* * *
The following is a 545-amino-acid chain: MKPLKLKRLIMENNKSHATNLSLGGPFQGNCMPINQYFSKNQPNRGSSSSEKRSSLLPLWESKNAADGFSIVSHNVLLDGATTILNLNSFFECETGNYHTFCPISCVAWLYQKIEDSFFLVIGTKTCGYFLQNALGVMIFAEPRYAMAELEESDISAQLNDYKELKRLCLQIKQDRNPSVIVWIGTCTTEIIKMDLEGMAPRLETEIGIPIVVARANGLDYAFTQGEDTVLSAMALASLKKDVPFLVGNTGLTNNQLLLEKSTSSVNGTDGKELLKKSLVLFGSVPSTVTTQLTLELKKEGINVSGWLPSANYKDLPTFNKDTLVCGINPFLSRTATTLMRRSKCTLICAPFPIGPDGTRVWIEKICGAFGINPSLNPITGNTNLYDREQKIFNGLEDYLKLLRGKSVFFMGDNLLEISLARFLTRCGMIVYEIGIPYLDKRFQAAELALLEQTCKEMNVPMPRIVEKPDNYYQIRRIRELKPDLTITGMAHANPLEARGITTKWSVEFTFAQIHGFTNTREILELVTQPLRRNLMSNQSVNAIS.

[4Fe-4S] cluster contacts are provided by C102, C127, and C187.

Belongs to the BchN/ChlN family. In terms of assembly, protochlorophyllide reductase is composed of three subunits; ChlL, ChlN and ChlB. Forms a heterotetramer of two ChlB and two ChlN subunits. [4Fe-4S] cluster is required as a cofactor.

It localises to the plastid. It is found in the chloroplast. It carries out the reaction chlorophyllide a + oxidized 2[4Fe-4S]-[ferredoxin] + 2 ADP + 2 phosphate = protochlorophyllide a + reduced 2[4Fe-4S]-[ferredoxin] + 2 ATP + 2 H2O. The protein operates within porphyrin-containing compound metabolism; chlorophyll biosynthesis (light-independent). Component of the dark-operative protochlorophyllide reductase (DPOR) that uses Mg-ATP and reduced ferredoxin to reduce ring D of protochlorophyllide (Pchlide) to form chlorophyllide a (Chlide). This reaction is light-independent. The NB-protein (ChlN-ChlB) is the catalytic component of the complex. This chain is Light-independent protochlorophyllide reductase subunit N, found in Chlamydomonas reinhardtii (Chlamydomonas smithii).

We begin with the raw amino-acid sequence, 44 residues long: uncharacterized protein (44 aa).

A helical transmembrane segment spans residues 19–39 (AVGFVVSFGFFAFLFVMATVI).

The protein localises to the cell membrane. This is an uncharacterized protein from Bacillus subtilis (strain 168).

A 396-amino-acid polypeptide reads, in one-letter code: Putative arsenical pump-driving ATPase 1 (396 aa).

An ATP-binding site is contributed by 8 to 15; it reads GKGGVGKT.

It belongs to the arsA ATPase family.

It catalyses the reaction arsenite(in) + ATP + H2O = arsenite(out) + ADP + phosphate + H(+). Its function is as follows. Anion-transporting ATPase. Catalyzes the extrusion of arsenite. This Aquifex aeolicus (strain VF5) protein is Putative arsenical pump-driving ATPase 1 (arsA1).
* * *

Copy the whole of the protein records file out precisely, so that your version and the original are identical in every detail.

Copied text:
The following is a 545-amino-acid chain: MKPLKLKRLIMENNKSHATNLSLGGPFQGNCMPINQYFSKNQPNRGSSSSEKRSSLLPLWESKNAADGFSIVSHNVLLDGATTILNLNSFFECETGNYHTFCPISCVAWLYQKIEDSFFLVIGTKTCGYFLQNALGVMIFAEPRYAMAELEESDISAQLNDYKELKRLCLQIKQDRNPSVIVWIGTCTTEIIKMDLEGMAPRLETEIGIPIVVARANGLDYAFTQGEDTVLSAMALASLKKDVPFLVGNTGLTNNQLLLEKSTSSVNGTDGKELLKKSLVLFGSVPSTVTTQLTLELKKEGINVSGWLPSANYKDLPTFNKDTLVCGINPFLSRTATTLMRRSKCTLICAPFPIGPDGTRVWIEKICGAFGINPSLNPITGNTNLYDREQKIFNGLEDYLKLLRGKSVFFMGDNLLEISLARFLTRCGMIVYEIGIPYLDKRFQAAELALLEQTCKEMNVPMPRIVEKPDNYYQIRRIRELKPDLTITGMAHANPLEARGITTKWSVEFTFAQIHGFTNTREILELVTQPLRRNLMSNQSVNAIS.

[4Fe-4S] cluster contacts are provided by C102, C127, and C187.

Belongs to the BchN/ChlN family. In terms of assembly, protochlorophyllide reductase is composed of three subunits; ChlL, ChlN and ChlB. Forms a heterotetramer of two ChlB and two ChlN subunits. [4Fe-4S] cluster is required as a cofactor.

It localises to the plastid. It is found in the chloroplast. It carries out the reaction chlorophyllide a + oxidized 2[4Fe-4S]-[ferredoxin] + 2 ADP + 2 phosphate = protochlorophyllide a + reduced 2[4Fe-4S]-[ferredoxin] + 2 ATP + 2 H2O. The protein operates within porphyrin-containing compound metabolism; chlorophyll biosynthesis (light-independent). Component of the dark-operative protochlorophyllide reductase (DPOR) that uses Mg-ATP and reduced ferredoxin to reduce ring D of protochlorophyllide (Pchlide) to form chlorophyllide a (Chlide). This reaction is light-independent. The NB-protein (ChlN-ChlB) is the catalytic component of the complex. This chain is Light-independent protochlorophyllide reductase subunit N, found in Chlamydomonas reinhardtii (Chlamydomonas smithii).

We begin with the raw amino-acid sequence, 44 residues long: uncharacterized protein (44 aa).

A helical transmembrane segment spans residues 19–39 (AVGFVVSFGFFAFLFVMATVI).

The protein localises to the cell membrane. This is an uncharacterized protein from Bacillus subtilis (strain 168).

A 396-amino-acid polypeptide reads, in one-letter code: Putative arsenical pump-driving ATPase 1 (396 aa).

An ATP-binding site is contributed by 8 to 15; it reads GKGGVGKT.

It belongs to the arsA ATPase family.

It catalyses the reaction arsenite(in) + ATP + H2O = arsenite(out) + ADP + phosphate + H(+). Its function is as follows. Anion-transporting ATPase. Catalyzes the extrusion of arsenite. This Aquifex aeolicus (strain VF5) protein is Putative arsenical pump-driving ATPase 1 (arsA1).